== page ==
Relevant evidence is “evidence having any tendency to make the existence of any fact that is of consequence to the determination of the action more probable or less probable than it would be without the evidence.” D.R.E. 401. The information reported in the EPA’s Gold Book showing the dangers of asbestos-containing friction products to brake mechanics tends to show that Defendants’ asbestos-containing friction products caused Plaintiffs’ injuries.

The Gold Book Is Admissible under the Hearsay Rules.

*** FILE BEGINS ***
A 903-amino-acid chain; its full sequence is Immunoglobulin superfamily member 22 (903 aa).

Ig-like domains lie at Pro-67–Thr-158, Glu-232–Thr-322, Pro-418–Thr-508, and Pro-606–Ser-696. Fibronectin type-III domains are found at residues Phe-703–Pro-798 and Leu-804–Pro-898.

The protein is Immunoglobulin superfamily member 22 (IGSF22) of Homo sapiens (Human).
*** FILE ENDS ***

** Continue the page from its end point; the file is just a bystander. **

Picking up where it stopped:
The Gold Book is admissible as a public report under D.R.E. 803(8), which excepts from hearsay “records, reports, statements or data compilations, in any form, of a public office or agency . . . [1] matters observed pursuant to duty imposed by law and as to which there was a duty to report, or [2] factual findings resulting from an investigation made pursuant to authority granted by law.” The EPA has a duty to disseminate information on hazardous substances, including asbestos, and its web site lists publishing such information as one of its six functions in its mission “to protect human health and the environment.” See “About EPA,” at The Gold Book was published as part of the agency’s Asbestos Action Program in 1986. The EPA is given regulatory control over asbestos by both the Toxic Control Substance Act and the Clean Air Act. See 15 U.S.C. §§ 2601 et seq.; 42 U.S.C. §§ 7401 et seq. Contrary to Defendants’ claims, Mem. at 7-14, the Gold Book meets both of the above criteria. Notably, at the same time Defendants have collectively moved to exclude evidence of the EPA Gold Book, they are seeking to permit evidence of OSHA permissible exposure limits. See, e.g., Defendant Maremont Corporation’s Motion In Limine To Permit Evidence of OSHA Permissible Exposure Limits Or Other Regulations And Standards Concerning Exposure Levels. Defendants cannot be permitted to “have their cake and eat it too.”